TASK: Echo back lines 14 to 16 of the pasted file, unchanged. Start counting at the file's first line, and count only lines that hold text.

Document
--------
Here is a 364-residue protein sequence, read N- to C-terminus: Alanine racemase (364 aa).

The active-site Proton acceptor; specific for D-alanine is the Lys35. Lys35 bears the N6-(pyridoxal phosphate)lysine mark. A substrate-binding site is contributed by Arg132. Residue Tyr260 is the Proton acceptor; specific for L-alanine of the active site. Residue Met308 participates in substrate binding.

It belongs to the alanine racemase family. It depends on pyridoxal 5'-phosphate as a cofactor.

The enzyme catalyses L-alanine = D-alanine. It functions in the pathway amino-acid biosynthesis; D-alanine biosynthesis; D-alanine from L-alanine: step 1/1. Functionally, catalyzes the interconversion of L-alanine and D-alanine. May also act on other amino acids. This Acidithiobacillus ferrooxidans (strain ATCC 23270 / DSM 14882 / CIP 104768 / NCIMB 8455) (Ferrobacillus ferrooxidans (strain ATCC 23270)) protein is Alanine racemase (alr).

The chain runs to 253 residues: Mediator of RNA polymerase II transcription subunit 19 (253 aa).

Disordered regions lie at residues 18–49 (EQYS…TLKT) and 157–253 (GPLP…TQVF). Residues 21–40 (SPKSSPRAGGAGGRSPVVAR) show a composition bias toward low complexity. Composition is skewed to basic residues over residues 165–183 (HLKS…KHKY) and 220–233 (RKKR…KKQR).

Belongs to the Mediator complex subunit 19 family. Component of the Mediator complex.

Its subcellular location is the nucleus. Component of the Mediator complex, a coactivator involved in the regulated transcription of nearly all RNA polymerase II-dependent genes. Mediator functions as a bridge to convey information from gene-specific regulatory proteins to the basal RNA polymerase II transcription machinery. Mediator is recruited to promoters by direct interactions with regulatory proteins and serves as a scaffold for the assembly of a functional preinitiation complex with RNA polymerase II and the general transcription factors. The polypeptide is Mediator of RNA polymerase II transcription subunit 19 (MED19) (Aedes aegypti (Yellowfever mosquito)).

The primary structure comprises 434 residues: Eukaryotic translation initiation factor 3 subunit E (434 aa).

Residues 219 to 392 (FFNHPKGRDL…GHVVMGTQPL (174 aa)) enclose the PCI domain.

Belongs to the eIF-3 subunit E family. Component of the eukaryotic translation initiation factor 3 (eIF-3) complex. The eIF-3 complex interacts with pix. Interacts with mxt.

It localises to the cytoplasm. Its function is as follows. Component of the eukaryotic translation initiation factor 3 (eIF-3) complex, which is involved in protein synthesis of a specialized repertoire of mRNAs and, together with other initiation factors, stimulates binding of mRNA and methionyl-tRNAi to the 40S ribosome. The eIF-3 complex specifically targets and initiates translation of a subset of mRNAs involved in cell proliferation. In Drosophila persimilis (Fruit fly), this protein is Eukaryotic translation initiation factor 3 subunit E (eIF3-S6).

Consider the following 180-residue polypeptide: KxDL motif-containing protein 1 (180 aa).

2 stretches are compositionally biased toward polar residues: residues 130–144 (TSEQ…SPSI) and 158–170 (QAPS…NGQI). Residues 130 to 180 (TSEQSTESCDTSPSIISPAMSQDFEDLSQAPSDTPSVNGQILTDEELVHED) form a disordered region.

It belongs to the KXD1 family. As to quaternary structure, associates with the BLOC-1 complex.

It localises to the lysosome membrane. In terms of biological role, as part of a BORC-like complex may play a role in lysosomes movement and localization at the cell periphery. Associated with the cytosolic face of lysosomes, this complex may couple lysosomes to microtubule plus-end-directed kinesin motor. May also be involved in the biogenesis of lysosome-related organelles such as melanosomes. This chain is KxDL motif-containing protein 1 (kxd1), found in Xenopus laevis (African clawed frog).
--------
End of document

2 stretches are compositionally biased toward polar residues: residues 130–144 (TSEQ…SPSI) and 158–170 (QAPS…NGQI). Residues 130 to 180 (TSEQSTESCDTSPSIISPAMSQDFEDLSQAPSDTPSVNGQILTDEELVHED) form a disordered region.

It belongs to the KXD1 family. As to quaternary structure, associates with the BLOC-1 complex.

It localises to the lysosome membrane. In terms of biological role, as part of a BORC-like complex may play a role in lysosomes movement and localization at the cell periphery. Associated with the cytosolic face of lysosomes, this complex may couple lysosomes to microtubule plus-end-directed kinesin motor. May also be involved in the biogenesis of lysosome-related organelles such as melanosomes. This chain is KxDL motif-containing protein 1 (kxd1), found in Xenopus laevis (African clawed frog).